UN Security Council too often ineffective: ElBaradei
Karlsruhe (Germany), Mar 25: The UN Security Council has too often failed to act swiftly and effectively to contain international crises and needs to be reformed, the head of the UN nuclear watchdog said today (Mar 25, 2006).
''Too often, the Security Council's engagement is inadequate, selective, or after the fact,'' said Mohamed ElBaradei, last year's Nobel Peace Prize winner.
''The tragedies of recent years in Rwanda, the Democratic Republic of the Congo and Darfur are cases in point,'' he told an audience of mostly German dentists.
His criticism of the UN body responsible for maintaining international peace and security comes as its five permanent members struggle to agree on a draft statement rebuking Iran for pressing ahead with its nuclear enrichment programme.
In an annual lecture organised by a Karlsruhe dental institute, the Egyptian diplomat said the 15-nation Security Council was still incapable of tackling violence in Sudan's troubled Darfur region.
'' ... Darfur continues to suffer from the inability of the Security Council to muster sufficient peacekeeping troops and sufficient resources to prevent the continuing atrocities.'' The Council yesterday voted to speed planning for a new UN peacekeeping force to be sent to Darfur later this year to relieve underfinanced African Union troops.
Speaking before receiving an award from the institute for ''global bridge building'', ElBaradei said the Council's lack of success has also been visible in the field of arms control.
He said it ''has made little effort to address nuclear proliferation threats in context, by dealing with the 'drivers' of insecurity that give rise to proliferation.'' ''In the case of Iraq, the Council for over a decade imposed a series of blanket economic sanctions -- which were manipulated to the advantage of the ruthless regime in power, and resulted in the death and suffering of hundreds of thousands of innocent civilians,'' he said.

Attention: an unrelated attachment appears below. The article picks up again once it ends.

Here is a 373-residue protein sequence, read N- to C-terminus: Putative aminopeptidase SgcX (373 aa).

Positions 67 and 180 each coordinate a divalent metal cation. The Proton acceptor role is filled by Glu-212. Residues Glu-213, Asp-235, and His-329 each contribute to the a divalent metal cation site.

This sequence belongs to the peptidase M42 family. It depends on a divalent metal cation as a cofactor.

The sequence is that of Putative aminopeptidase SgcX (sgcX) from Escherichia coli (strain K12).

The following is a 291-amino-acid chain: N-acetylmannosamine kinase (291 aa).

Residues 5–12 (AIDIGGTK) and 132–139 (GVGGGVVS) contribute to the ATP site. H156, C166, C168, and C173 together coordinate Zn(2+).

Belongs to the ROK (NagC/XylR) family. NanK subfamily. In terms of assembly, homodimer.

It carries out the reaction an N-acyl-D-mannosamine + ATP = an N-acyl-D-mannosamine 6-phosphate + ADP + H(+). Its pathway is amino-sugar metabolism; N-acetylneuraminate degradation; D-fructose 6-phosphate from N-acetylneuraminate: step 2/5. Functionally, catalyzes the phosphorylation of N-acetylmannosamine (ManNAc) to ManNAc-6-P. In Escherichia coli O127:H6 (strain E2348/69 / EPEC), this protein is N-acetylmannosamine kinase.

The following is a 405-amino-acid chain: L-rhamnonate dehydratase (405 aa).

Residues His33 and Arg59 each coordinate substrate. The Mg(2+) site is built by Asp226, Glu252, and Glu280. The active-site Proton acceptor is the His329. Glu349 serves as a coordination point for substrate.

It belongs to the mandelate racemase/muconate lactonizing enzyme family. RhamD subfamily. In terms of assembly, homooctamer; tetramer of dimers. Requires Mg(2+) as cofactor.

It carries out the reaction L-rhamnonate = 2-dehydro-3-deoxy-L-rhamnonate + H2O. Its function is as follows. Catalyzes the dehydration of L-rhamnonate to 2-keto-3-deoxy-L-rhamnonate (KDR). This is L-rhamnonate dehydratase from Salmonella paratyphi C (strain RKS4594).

In 2003, the Council was unable to agree on either the need or timing of the use of force in Iraq, said the director-general of the Vienna-based International Atomic Energy Agency (IAEA).
''It is clearly time for the Security Council to be reformed, expanded and strengthened, as part of the current efforts to reform and revitalise the United Nations,'' ElBaradei added.
UN RESOLUTIONS IGNORED
There was also the problem of past Security Council resolutions that have been ignored, ElBaradei said.
In the case of North Korea, which may already be the ninth state to acquire the bomb, the Council was unable to agree on a response when the IAEA's governing board referred the matter to it in 2003 after Pyongyang expelled the IAEA and quit the NPT.
ElBaradei reiterated his doubts about Iran's insistence that its atomic plans were purely peaceful.
'' ... the fact that its programme was conducted so long in secret, and particularly that aspects of it have not been clarified, has created a confidence deficit regarding its nature and its direction,'' he said.
Iran's plans to press ahead with its uranium enrichment programme, which can make fuel for electricity or bombs, could increase insecurity in an already unstabl West Asia, he said.